How many leopards are there in Mumbai? Headcount begins in SGNP
It's lights, camera, action for the leopards at Sanjay Gandhi National Park (SGNP), as park authorities have started a headcount of the big cats there through camera trapping
Through the camera trapping exercise, park authorities want to study the population and movements of leopards there
It's lights, camera, action for the leopards at Sanjay Gandhi National Park (SGNP), as park authorities have started a headcount of the big cats there through camera trapping. The last survey was done in 2014-15, which reported 35 leopards in the region.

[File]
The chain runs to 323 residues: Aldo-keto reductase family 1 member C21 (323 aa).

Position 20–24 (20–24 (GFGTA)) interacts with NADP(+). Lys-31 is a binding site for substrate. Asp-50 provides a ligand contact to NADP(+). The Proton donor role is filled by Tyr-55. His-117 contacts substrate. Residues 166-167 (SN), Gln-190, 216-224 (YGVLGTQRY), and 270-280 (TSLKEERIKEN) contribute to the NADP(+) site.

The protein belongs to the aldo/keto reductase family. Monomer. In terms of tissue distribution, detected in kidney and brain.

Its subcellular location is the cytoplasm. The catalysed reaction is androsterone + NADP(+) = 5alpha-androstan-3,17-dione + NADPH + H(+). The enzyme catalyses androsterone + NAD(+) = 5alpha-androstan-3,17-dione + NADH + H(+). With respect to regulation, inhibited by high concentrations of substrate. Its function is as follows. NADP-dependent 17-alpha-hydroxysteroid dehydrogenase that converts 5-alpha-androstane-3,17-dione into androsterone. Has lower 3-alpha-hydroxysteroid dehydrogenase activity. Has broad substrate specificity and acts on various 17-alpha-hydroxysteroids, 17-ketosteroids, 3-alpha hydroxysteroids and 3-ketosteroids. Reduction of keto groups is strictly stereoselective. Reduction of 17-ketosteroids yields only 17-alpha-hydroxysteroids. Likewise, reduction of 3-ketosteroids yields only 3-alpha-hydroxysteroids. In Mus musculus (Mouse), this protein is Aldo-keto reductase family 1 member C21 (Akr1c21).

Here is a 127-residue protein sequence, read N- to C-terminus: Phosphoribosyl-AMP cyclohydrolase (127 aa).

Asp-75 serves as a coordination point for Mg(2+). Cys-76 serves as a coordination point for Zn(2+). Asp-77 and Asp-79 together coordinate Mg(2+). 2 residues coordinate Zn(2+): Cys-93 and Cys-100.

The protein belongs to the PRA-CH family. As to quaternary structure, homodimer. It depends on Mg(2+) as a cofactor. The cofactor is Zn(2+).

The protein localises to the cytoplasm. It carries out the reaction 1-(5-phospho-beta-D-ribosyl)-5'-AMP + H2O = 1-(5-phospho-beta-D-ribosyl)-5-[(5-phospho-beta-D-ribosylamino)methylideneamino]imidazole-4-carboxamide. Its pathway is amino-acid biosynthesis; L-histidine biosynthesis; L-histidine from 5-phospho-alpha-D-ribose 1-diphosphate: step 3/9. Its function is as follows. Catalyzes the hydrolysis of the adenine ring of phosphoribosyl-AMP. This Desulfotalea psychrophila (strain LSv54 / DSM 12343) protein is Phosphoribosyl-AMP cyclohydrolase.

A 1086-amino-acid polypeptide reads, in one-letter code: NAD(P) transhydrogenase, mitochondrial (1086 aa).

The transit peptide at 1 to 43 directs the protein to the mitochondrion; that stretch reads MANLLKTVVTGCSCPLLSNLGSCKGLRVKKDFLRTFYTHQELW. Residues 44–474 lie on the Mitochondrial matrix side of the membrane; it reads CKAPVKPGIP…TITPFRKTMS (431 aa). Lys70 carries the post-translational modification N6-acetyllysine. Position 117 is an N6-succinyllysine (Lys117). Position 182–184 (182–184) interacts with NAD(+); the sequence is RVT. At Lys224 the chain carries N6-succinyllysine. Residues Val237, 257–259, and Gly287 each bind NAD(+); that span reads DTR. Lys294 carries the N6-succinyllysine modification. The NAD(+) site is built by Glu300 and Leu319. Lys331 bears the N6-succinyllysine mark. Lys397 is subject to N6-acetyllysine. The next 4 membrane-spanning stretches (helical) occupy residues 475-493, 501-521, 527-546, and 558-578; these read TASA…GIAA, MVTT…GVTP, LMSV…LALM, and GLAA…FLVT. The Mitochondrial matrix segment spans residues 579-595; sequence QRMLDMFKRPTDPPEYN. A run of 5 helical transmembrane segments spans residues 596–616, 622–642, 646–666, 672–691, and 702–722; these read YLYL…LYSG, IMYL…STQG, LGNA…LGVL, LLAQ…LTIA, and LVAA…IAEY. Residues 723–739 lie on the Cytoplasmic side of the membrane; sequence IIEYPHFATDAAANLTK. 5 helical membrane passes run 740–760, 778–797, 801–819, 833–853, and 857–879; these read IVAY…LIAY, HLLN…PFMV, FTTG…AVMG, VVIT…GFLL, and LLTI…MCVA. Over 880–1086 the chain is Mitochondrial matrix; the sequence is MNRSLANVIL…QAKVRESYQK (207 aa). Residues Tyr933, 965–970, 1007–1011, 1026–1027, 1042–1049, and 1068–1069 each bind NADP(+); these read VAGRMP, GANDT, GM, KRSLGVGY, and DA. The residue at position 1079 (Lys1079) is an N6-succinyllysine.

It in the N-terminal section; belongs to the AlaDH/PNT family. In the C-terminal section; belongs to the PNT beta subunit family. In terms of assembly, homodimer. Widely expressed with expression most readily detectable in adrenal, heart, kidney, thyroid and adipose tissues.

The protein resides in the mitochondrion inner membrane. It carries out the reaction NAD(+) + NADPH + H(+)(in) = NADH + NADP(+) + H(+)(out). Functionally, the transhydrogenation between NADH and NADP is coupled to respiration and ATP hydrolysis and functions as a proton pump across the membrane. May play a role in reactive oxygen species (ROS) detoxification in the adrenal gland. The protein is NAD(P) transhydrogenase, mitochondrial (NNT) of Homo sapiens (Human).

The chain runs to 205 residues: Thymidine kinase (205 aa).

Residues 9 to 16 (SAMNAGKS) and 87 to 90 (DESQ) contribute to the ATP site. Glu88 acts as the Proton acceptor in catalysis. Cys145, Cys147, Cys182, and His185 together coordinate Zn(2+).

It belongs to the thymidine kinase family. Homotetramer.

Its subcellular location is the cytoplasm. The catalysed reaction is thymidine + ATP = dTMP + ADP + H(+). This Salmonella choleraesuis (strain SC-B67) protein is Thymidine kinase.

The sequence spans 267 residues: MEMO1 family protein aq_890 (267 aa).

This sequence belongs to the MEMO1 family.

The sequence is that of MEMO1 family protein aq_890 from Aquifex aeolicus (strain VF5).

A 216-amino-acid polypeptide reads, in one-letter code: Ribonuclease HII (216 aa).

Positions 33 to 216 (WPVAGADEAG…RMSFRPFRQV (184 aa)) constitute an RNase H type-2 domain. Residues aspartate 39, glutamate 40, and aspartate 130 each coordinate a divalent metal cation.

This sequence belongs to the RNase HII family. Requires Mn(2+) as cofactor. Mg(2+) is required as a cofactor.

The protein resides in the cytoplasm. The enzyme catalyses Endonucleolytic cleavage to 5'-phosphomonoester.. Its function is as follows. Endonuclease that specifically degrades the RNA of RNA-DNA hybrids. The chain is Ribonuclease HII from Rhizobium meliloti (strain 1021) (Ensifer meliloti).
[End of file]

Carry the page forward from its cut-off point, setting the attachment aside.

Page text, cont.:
The camera trapping exercise began last evening and will go on for around 40-50 days.
Wildlife Researcher Nikit Surve from the Wildlife Conservation Society-India programme, said, "We want to monitor the density of leopards in SGNP and neighbouring areas. Based on the camera trap data, we will study the unique rosette pattern of each leopard, which will help us identify each cat and track its movements."
50 cameras The researchers will install a total of 50 camera traps in all.
Each set-up comprises two cameras installed opposite each other, emitting an invisible beam that is broken when an animal walks past, triggering the shutters. This also ensures that both the left and right profile of the leopard is captured.
The park and its adjoining areas have been divided into two parts, and the cameras will be installed in each part for 20 days – first in the Yeoor range and then in the Ghobunder-Powai stretch. The researchers will also install camera traps in Aarey Milk Colony.